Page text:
Borax, also known as Tankan Bhasma in Ayurveda, and Peng Sha in Chinese herbal medicine, is being promoted as a supplement and herbal remedy with numerous benefits. Among other things it is believed to be anti-inflammatory, astringent, antimicrobial, expectorant, and even emmenagogue. But how much of this is true? And is it safe to use this crystal extract of the mineral to treat ailments both internal and external?
What Is Borax?
Sodium tetraborate, or borax for short, is used as a herbal remedy in traditional Chinese medicine and also in Ayurveda. You may be more familiar with it as a cleaning agent or an ingredient in detergents. It is also found in some makes of toothpaste and soaps. But it is its use as a medicinal treatment for health problems that is of particular interest to those who are seeing alternative remedies.
What follows are some common maladies for which borax has traditionally been used. However, be warned that there is not always adequate scientific research to back up these claims for mainstream use. And with the mineral being potentially toxic if
Health Benefits Of Borax
1. Treats Swollen Throat, Mouth, And Tongue Sores
According to the Concise Chinese Materia Medica, borax is a remedy to be used as a topical treatment for certain health problems like sores on the tongue or mouth, as well as swelling of the throat. It can cause toxins to disperse from the affected area, bringing down swelling.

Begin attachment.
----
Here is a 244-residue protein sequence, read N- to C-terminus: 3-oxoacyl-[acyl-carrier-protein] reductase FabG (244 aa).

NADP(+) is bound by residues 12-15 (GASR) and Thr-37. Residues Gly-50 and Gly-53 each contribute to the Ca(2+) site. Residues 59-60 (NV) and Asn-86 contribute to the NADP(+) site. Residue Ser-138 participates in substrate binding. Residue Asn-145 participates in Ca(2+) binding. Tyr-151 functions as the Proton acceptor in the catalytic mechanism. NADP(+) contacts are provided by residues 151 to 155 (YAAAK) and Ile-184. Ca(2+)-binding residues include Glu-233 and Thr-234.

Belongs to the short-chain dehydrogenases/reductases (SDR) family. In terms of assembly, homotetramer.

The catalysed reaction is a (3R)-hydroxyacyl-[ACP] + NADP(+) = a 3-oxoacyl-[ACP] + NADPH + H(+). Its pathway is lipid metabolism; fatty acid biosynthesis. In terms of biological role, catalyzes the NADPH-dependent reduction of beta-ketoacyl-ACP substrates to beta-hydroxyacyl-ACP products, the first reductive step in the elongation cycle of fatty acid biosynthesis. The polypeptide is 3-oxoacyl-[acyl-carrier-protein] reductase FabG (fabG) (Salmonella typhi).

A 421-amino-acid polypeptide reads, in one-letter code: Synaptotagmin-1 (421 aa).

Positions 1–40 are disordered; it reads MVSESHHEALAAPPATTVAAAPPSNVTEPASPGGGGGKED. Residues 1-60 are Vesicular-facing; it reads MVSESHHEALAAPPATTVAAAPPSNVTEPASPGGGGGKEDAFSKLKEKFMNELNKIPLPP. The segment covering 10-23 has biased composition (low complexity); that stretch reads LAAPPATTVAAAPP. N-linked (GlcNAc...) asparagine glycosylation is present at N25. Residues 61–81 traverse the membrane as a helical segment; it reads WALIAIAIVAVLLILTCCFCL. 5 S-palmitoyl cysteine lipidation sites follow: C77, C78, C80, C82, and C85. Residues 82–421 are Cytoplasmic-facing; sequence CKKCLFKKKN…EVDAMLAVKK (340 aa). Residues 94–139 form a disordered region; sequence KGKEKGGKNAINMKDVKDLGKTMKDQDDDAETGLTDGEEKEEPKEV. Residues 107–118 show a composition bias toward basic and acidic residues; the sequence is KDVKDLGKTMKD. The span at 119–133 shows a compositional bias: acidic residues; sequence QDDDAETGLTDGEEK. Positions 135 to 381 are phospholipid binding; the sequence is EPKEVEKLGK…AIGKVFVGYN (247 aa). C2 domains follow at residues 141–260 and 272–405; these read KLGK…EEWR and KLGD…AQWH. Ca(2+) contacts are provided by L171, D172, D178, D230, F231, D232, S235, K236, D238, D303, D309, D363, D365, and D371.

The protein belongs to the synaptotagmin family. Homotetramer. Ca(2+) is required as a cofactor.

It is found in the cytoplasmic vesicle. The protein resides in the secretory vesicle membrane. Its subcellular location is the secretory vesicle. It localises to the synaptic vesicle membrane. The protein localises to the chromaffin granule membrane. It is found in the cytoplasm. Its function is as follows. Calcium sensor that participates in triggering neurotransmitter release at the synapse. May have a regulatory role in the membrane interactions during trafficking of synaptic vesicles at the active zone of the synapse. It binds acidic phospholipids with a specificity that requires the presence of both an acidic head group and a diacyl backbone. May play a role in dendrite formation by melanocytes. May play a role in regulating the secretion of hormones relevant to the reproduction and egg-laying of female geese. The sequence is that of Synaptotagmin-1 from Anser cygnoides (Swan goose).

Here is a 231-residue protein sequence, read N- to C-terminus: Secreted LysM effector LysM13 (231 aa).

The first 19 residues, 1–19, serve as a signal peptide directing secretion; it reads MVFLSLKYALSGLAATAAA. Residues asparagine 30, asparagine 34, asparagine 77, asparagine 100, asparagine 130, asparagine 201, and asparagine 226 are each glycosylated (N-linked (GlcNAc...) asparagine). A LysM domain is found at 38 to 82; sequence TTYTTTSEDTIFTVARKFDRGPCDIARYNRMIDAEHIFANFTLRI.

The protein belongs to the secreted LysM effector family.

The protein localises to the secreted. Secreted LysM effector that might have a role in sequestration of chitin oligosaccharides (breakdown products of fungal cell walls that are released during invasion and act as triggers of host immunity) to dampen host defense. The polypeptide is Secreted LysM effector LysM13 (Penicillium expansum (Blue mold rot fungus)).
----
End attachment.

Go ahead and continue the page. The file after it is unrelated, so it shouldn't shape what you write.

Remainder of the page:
Borax also eases pain linked to the swelling or sores. The remedy, made by combining borax with Cinnabaris, Borneolum, and Natrii Sulfas Exsiccatus, is usually applied topically.1
2. Heals Painful Swollen Red Eye
Another traditional treatment, borax is paired with Calamina, Borneolum, and Natrii Sulfas Exsiccatus to create eye drops. These are administered to soothe the eye when it is red
With an organ as delicate as the eye involved, and the importance of the correct mix of these ingredients, it goes without saying that this treatment needs to be done only with professional help.
3. Relieves Congestion And Tonsillitis
For those suffering from congestion in the lung or battling a hard to relieve cough with phlegm that isn’t coming out, Peng Sha is given to clear the phlegm. For this treatment, the borax is combined with other herbs to create a powder or pill. However, traditional practitioners also warn that borax is typically prescribed for external use and its internal use should be undertaken with care and the right form of borax. If this is not done carefully, it can be toxic.3 With such dire warnings, it may be best to avoid using borax internally.
Ayurveda too, views Tankan Bhasma as a good expectorant that has strong anti-inflammatory and healing properties. Research has shown it is able to relieve symptoms
4. Cures Urinary Infections
Ayurveda believes Tankan Bhasma acts on the urinary bladder, uterus, and stomach, besides the lungs. Its antimicrobial benefits can therefore be tapped to cure urinary infections. Chinese herbal medicine has a similar application in treating urinary dysfunction that involves stone formation in the urine and is often painful. Homeopathy suggest borax for those with cystitis, a condition that causes a sharp pain in the urinary opening and a general ache in the bladder that gives you a feeling of urine being retained.5